Similarities and differences of the two mindful exercises.
If we look at Meditation vs Breathwork, both practices can offer great benefits. Meditation has been around for a very long time in cultures all over the world, and there are many different forms of it. Silence, spending time in nature, and yoga are all considered meditative. If you think about breath work, it can also be meditative. Let’s think of it as an active form of meditation. However, there are differences, and each practice has unique benefits. Since both involve breathing, the question often arises as to which is better. Is meditation better than breathwork? Or is breathwork more beneficial than meditation? Before we choose one over the other, let’s take a closer look.
Meditation vs Breathwork
What is meditation?
Thích Nhất Hạnh describes it nicely: “To meditate does not mean to fight with a problem. To meditate means to observe.“ The breath is often a reference point for practitioners in meditation, but the breath is not manipulated, only observed. Other reference points inside and outside the body, such as the heartbeat or sounds in the environment, can also be chosen. To meditate is to be in the present moment, to silence the mind and be fully aware of oneself.
Meditation is highly cognitive and requires mental focus. As described by the International Meditation Federation: “Meditation is something that has no mind. The question of what it is comes from the mind, but meditation is beyond the mind.” Meditation requires practice, as it takes time to become familiar with the mind and silence. Modern medical diagnostics have shown that meditation can have a positive effect on the brain and mental health.
How to practice meditation?
1. Find a place where you feel comfortable and take a seat
2. Set a time frame for the practice
You can start with 5 to 10 Minutes
3. Close your eyes and begin to observe the body
You can do a little body can of all parts of your body without any judgment just observing
4. Feel the breath
Notice how you inhale and exhale.
5. Notice if your mind wanders
If your mind wanders and you get into memories or thinking, try to simply bring your awareness back to your breath and the present moment. No judgment if you find it difficult to not let your mind wander. It will get better with practice.
6. Express gratitude and close practice
Notice how your body and mind feels.
What is breathwork?
Breathwork is an umbrella term for a variety of breathing techniques. Any effort to direct the breath is breathwork, from calming breath to Wim Hof or Holotropic. It can cultivate self-awareness and enhance emotional, cognitive, physical and spiritual well-being. Unlike meditation, breathwork involves consciously directing the breath. Breathing patterns can be shallow, deep, or fast. Breathing exercises affect the autonomic nervous system by changing either the amount of oxygen inhaled or the amount of carbon dioxide exhaled.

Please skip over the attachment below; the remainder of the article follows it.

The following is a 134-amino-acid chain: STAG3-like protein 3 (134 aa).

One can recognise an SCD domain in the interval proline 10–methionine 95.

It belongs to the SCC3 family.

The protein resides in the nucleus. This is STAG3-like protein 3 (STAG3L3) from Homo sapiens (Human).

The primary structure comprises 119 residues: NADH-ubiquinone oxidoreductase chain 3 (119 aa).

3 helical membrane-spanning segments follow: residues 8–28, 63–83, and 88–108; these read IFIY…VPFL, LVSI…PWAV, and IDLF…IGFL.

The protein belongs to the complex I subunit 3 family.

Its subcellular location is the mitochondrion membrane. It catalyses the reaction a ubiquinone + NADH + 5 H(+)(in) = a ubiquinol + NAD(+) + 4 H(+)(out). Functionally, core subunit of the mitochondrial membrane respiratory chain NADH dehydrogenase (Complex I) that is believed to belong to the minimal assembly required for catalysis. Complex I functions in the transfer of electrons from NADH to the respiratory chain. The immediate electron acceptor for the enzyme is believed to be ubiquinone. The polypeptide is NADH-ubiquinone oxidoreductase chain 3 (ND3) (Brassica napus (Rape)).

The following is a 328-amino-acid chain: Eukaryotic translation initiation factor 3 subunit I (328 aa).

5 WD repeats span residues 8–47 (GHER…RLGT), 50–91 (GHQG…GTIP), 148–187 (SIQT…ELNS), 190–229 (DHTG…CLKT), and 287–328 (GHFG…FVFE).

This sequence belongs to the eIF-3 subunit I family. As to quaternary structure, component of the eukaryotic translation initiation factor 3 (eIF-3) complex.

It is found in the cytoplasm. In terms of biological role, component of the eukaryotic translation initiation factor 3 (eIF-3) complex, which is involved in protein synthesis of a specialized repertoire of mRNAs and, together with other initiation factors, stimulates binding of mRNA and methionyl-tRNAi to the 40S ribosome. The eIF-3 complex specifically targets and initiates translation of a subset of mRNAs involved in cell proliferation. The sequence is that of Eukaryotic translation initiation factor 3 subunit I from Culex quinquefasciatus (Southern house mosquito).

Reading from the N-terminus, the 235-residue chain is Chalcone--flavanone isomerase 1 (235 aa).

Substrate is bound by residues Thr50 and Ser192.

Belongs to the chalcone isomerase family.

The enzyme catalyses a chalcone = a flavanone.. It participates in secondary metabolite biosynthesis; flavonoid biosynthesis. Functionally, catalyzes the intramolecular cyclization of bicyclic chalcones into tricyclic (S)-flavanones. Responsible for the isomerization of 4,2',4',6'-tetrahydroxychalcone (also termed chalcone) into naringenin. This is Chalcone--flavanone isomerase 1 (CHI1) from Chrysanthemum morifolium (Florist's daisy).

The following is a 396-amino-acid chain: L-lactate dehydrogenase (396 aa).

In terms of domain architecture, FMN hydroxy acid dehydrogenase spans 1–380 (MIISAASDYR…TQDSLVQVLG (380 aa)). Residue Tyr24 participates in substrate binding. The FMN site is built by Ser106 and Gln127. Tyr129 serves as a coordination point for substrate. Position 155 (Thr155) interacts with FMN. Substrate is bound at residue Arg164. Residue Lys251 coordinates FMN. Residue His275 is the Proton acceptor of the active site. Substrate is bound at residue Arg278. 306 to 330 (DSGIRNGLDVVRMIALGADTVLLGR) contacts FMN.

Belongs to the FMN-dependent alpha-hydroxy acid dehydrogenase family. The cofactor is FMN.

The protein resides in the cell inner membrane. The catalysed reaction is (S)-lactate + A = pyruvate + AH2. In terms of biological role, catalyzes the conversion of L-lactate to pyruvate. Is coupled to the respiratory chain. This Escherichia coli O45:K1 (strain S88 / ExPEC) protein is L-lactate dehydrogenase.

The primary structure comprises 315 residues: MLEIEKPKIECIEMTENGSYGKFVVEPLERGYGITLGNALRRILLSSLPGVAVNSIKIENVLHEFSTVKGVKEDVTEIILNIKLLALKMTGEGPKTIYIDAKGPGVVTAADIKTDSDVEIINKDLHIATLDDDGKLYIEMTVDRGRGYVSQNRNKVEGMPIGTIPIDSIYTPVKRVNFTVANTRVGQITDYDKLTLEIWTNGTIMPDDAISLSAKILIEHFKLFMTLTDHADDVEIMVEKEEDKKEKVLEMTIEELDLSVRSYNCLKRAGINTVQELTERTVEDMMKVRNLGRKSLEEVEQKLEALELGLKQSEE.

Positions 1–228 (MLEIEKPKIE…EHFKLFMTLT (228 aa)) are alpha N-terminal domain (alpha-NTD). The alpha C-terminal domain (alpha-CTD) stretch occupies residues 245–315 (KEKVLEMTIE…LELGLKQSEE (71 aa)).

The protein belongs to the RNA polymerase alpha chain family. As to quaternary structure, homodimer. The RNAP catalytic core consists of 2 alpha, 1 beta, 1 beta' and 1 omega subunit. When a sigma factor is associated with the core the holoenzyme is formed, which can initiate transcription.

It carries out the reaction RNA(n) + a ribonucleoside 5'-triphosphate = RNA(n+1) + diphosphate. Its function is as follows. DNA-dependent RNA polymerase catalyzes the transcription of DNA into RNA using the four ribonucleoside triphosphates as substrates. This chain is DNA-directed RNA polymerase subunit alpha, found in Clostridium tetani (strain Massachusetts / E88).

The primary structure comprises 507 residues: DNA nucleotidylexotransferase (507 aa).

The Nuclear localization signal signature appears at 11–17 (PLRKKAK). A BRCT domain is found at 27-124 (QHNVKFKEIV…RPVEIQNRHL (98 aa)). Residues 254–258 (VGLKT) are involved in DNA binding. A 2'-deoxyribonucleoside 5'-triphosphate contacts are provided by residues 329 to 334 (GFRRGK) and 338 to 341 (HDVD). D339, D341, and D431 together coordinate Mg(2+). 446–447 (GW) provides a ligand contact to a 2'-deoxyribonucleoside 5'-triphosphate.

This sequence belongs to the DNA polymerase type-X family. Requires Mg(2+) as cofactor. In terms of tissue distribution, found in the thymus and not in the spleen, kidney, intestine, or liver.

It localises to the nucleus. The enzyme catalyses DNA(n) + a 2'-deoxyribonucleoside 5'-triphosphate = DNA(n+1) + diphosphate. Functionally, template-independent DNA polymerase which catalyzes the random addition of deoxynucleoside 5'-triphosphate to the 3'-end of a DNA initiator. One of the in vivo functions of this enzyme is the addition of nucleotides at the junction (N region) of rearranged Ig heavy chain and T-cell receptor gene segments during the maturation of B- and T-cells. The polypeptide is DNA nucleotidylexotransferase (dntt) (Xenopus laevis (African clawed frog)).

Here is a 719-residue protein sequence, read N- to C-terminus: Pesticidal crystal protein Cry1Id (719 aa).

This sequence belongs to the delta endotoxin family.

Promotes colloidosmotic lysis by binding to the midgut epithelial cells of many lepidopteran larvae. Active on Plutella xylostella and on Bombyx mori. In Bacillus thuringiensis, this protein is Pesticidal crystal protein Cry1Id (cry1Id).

Breath control influences certain processes in the body and mind. It can change the mood and the way of thinking. It can have strong immediate effects on emotional blocks and trauma. Breathwork is a physical practice and can be done by anyone. However, it is good to have guidance as emotions and trauma release (link) can be triggering and overwhelming, especially with breathing methods like Holotropic.
How to practice breathwork?
There are many different breathwork techniques and each has its own unique benefits. Here are two beginner breathing techniques to get started.
This breathing technique is also known as abdominal or chest breathing. It is one of the most popular techniques and widely known. It helps to bring natural breathing patterns back to a healthier version. Often it’s used in meditation as well and it strengthens the lungs.
1. Find a comfortable position with a straight spine.
Can be seated or lying down
2. Place on hand on your belly the other hand on your chest
3. Press your belly against your palm
You can also focus on lifting your belly button as high up and then drawing it back in towards the spine.
4. The palm on your chest shouldn’t move much
5. Repeat this pattern for a set time period and try to take it into daily life from practice.
This breathing pattern is the 4-4-4-4 breath, also known as Square breathing. It slows down the heart rate and helps to concentrate. It can be a stress relief and used at any moment you need it.
1. Find a seat or lay down
2. Take a long exhale
3. Hold the breath for 4 seconds
4. Inhale through the nose for 4 seconds
5. Hold the breath for 4 seconds
6. Exhale through the nose for 4 seconds
7. Repeat up to 5 minutes to feel the effects
Meditation vs Breathwork: is either one better?
Meditation and breathwork both offer great benefits. Both are different, but not interchangeable. More than that, they are compatible. Breathwork is a tool that teaches us to be aware of our bodies. If I breathe faster in everyday situations, I may be under stress. A calming breath can help us relax in that situation. Meditation, in turn, can be an exercise that opens the mind. We become more flexible and better able to deal with feelings and thoughts from an observational perspective.
Meditation can help relax and calm the mind. It has been shown to have a positive effect on mental and emotional health. It improves stress levels, concentration, sleep quality and positive thinking. Meditation also helps reduce anxiety, depression symptoms and grief. Breathwork can provide immediate stress relief by allowing us to relax our autonomic nervous system and come out of a fight or flight state. Benefits of regular practice include improved lung health, a stronger diaphragm, better cardiovascular health, and optimisation of breathing patterns.
As you can see it’s not possible to choose one over the other or consider Meditation vs Breathwork. It really depends on what benefits you are looking for when choosing between breathwork vs meditation. Both are wonderful exercises.